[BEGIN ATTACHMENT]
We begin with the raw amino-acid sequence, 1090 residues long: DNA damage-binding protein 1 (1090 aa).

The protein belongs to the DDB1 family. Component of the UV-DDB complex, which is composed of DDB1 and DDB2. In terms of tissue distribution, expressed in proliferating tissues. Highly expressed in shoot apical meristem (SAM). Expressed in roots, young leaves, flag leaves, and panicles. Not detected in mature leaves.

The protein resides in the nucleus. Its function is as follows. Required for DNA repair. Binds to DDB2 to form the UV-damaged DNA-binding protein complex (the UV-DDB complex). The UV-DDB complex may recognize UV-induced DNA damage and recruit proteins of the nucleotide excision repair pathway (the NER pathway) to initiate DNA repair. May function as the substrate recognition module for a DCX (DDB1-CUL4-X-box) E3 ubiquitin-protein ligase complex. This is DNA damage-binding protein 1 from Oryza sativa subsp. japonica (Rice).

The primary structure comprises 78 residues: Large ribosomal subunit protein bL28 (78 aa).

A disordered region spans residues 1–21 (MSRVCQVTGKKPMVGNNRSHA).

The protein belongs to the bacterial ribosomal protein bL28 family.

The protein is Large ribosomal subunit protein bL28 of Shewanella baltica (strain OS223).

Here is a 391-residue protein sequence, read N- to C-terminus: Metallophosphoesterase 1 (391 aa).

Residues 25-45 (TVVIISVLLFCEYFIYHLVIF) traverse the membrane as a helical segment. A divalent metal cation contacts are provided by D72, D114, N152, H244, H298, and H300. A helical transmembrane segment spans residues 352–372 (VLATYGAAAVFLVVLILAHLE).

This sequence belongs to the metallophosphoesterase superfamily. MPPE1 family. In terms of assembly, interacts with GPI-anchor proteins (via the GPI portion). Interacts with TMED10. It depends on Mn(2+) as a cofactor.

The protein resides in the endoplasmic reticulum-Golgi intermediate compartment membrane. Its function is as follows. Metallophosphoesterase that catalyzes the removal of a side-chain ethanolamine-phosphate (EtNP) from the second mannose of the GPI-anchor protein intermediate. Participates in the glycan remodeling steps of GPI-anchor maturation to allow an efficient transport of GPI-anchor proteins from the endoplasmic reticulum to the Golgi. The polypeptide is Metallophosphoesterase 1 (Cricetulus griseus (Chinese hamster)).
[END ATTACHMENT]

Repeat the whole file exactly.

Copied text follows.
We begin with the raw amino-acid sequence, 1090 residues long: DNA damage-binding protein 1 (1090 aa).

The protein belongs to the DDB1 family. Component of the UV-DDB complex, which is composed of DDB1 and DDB2. In terms of tissue distribution, expressed in proliferating tissues. Highly expressed in shoot apical meristem (SAM). Expressed in roots, young leaves, flag leaves, and panicles. Not detected in mature leaves.

The protein resides in the nucleus. Its function is as follows. Required for DNA repair. Binds to DDB2 to form the UV-damaged DNA-binding protein complex (the UV-DDB complex). The UV-DDB complex may recognize UV-induced DNA damage and recruit proteins of the nucleotide excision repair pathway (the NER pathway) to initiate DNA repair. May function as the substrate recognition module for a DCX (DDB1-CUL4-X-box) E3 ubiquitin-protein ligase complex. This is DNA damage-binding protein 1 from Oryza sativa subsp. japonica (Rice).

The primary structure comprises 78 residues: Large ribosomal subunit protein bL28 (78 aa).

A disordered region spans residues 1–21 (MSRVCQVTGKKPMVGNNRSHA).

The protein belongs to the bacterial ribosomal protein bL28 family.

The protein is Large ribosomal subunit protein bL28 of Shewanella baltica (strain OS223).

Here is a 391-residue protein sequence, read N- to C-terminus: Metallophosphoesterase 1 (391 aa).

Residues 25-45 (TVVIISVLLFCEYFIYHLVIF) traverse the membrane as a helical segment. A divalent metal cation contacts are provided by D72, D114, N152, H244, H298, and H300. A helical transmembrane segment spans residues 352–372 (VLATYGAAAVFLVVLILAHLE).

This sequence belongs to the metallophosphoesterase superfamily. MPPE1 family. In terms of assembly, interacts with GPI-anchor proteins (via the GPI portion). Interacts with TMED10. It depends on Mn(2+) as a cofactor.

The protein resides in the endoplasmic reticulum-Golgi intermediate compartment membrane. Its function is as follows. Metallophosphoesterase that catalyzes the removal of a side-chain ethanolamine-phosphate (EtNP) from the second mannose of the GPI-anchor protein intermediate. Participates in the glycan remodeling steps of GPI-anchor maturation to allow an efficient transport of GPI-anchor proteins from the endoplasmic reticulum to the Golgi. The polypeptide is Metallophosphoesterase 1 (Cricetulus griseus (Chinese hamster)).